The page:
It comes from Vulgar Latin domniarium "power or sway of a lord, dominion, jurisdiction", a derivative of Latin dominus "lord, master".

English got the word from Old French dangier and Anglo-Norman daunger, keeping the word's original sense until the 17th century.

There were notions of being in someone's danger (that is, "in his power, at his mercy") and of being in danger of something (that is, "liable to something unpleasant"; such as, loss or punishment).

—Based on information from
Dictionary of Word Origins by John Ayto
(New York: Arcade Publishing,1990).
dangerous
1. Likely to cause or result in harm or injury.
2. Involving risk or difficulty.
3. Involving or filled with danger; perilous.
dangerously
1. In a dangerous manner.
2. Characterized by being likely to cause harm; full of risks; unsafe.
daunt
1. To make someone feel anxious, intimidated, or discouraged; that is, to cause to lose courage.
2. Etymology: from Old French danter, a form of donter, from Latin domitare, domare, "to tame, to subdue, to vanquish, to conquer"; literally, "to accustom to the house", from domus, "house". Originally "to vanquish;" sense of "to intimidate" is from c.1475.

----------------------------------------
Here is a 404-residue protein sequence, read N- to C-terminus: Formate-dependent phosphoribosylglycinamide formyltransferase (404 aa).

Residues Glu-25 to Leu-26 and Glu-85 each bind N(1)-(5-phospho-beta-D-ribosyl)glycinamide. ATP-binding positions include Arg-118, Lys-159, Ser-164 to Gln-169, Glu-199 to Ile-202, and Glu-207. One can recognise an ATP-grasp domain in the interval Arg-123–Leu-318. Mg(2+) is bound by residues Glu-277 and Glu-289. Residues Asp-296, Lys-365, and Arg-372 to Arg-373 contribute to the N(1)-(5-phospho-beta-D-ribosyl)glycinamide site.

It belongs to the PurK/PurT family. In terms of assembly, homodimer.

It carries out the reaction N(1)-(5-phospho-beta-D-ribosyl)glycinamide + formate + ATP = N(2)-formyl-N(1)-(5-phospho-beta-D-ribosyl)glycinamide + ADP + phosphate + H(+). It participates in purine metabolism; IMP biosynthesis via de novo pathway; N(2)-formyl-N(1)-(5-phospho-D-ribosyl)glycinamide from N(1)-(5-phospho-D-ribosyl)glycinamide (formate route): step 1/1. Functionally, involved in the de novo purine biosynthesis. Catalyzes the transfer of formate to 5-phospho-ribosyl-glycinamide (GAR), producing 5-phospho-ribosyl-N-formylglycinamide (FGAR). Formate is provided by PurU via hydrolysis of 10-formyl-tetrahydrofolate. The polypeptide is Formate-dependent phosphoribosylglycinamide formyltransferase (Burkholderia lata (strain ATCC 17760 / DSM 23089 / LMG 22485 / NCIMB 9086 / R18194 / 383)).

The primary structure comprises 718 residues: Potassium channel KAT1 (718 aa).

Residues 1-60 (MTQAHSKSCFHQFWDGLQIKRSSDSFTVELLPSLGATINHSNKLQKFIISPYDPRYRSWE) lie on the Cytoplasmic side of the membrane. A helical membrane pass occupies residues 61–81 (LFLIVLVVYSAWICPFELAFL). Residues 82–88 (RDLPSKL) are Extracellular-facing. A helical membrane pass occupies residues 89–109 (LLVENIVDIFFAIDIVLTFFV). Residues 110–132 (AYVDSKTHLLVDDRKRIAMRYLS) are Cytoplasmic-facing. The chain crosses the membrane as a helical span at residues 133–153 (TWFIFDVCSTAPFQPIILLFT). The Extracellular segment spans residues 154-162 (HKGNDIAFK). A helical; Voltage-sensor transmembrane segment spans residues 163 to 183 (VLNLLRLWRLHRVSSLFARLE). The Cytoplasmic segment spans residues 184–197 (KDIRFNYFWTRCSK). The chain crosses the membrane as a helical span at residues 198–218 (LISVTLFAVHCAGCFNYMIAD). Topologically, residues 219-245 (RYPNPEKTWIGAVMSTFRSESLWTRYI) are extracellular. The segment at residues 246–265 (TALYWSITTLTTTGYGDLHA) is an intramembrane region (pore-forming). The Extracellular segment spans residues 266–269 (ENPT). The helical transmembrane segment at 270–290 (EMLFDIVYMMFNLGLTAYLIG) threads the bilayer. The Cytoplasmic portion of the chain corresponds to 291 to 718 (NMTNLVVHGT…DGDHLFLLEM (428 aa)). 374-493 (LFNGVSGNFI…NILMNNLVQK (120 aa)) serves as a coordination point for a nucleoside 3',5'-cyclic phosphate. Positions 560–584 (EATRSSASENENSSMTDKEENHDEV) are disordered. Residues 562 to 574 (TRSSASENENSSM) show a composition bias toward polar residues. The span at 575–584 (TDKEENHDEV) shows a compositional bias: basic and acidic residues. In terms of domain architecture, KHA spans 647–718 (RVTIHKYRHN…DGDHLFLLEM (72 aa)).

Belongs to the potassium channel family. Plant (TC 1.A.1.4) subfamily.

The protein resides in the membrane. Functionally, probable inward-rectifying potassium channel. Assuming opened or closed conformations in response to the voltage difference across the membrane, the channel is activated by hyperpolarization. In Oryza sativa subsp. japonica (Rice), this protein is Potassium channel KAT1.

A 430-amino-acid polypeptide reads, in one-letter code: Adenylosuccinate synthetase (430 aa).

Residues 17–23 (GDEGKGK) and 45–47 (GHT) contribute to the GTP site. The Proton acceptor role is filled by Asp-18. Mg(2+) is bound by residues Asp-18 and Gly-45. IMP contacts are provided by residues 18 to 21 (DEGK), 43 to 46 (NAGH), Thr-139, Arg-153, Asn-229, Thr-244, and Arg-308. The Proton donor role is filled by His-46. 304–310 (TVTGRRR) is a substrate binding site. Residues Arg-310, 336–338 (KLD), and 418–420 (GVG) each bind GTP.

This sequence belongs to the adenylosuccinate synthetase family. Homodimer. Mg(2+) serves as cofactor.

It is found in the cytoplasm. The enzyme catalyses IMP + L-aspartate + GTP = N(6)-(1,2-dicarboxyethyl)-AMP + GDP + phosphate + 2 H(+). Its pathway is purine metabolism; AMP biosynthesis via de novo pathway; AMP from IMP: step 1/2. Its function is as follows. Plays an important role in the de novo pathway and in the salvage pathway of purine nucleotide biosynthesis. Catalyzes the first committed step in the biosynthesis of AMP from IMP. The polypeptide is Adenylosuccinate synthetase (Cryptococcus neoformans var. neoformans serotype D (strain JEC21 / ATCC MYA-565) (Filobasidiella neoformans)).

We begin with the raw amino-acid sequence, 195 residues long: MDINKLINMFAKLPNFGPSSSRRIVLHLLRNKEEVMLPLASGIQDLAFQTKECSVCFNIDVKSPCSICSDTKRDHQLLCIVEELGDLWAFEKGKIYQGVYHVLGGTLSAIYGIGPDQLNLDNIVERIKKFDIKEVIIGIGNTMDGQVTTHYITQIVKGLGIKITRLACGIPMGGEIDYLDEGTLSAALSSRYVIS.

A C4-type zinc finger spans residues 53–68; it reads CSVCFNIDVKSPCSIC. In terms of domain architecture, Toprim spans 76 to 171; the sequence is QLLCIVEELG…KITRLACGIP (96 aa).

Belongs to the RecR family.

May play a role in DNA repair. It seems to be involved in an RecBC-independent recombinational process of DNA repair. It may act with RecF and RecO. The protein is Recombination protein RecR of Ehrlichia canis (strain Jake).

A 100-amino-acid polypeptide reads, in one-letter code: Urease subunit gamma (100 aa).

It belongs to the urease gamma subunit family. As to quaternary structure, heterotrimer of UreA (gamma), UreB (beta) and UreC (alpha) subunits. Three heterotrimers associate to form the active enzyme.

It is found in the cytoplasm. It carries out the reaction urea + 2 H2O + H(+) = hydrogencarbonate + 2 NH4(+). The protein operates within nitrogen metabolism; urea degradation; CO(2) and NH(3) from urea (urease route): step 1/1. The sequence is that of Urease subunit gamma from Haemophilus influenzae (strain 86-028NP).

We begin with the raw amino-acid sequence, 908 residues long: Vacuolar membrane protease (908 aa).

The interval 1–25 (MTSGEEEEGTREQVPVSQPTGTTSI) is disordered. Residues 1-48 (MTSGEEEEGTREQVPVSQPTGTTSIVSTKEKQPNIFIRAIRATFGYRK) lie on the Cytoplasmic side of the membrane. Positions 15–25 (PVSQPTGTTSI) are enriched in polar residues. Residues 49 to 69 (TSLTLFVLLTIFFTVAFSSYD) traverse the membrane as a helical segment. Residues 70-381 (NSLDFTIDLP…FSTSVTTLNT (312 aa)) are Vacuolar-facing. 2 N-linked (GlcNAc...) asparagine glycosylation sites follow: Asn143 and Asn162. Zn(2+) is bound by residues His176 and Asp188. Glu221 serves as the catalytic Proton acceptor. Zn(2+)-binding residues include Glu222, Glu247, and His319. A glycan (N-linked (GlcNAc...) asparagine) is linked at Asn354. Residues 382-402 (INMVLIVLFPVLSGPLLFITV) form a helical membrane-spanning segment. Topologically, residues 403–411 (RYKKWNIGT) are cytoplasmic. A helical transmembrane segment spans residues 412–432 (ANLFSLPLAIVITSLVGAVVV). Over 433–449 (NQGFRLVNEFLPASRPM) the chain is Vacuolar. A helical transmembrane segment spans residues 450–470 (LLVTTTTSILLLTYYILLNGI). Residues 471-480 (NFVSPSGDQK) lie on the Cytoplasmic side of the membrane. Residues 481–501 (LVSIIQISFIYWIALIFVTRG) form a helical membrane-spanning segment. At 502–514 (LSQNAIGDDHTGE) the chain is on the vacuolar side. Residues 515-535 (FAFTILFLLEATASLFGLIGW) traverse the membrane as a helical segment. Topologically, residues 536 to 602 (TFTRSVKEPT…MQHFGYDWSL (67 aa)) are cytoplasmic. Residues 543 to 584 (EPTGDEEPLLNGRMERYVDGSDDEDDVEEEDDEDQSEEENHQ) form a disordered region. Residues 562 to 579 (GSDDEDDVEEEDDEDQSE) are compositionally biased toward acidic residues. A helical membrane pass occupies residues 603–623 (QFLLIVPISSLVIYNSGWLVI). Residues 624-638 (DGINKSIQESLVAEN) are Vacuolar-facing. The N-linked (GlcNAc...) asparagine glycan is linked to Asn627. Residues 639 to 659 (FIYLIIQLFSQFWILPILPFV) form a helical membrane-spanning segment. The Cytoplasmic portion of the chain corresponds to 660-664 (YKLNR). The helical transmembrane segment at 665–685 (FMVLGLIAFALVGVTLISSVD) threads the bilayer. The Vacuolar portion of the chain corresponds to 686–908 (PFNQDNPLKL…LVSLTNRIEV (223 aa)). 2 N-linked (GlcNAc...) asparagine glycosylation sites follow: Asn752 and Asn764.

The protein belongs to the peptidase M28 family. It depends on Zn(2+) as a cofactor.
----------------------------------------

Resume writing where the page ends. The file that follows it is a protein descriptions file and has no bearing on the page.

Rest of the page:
daunted
Having made (someone) feel slightly frightened or worried about the ability to achieve something; to be discouraged.
daunting
1. Discouraging with the fear of failure: "Bringing the war to an end is a daunting task."
2. Likely to be discouraging, intimidating, or frightening to someone.
dauntingly
To a degree, or in a manner, that discourages an action: "It is dauntingly difficult to get people to pay any attention to our efforts."
dauntless (adjective), more dauntless, most dauntless
1. Invulnerable to fear or intimidation or incapable of being discouraged by threats: "The comic book hero was the most dauntless and brave character ever to be imagined."

"The dauntless soldier received a great deal of praise from his comrades for saving them from annihilation when they ran out of ammunition and he brought in a new supply despite the dangers in getting to them."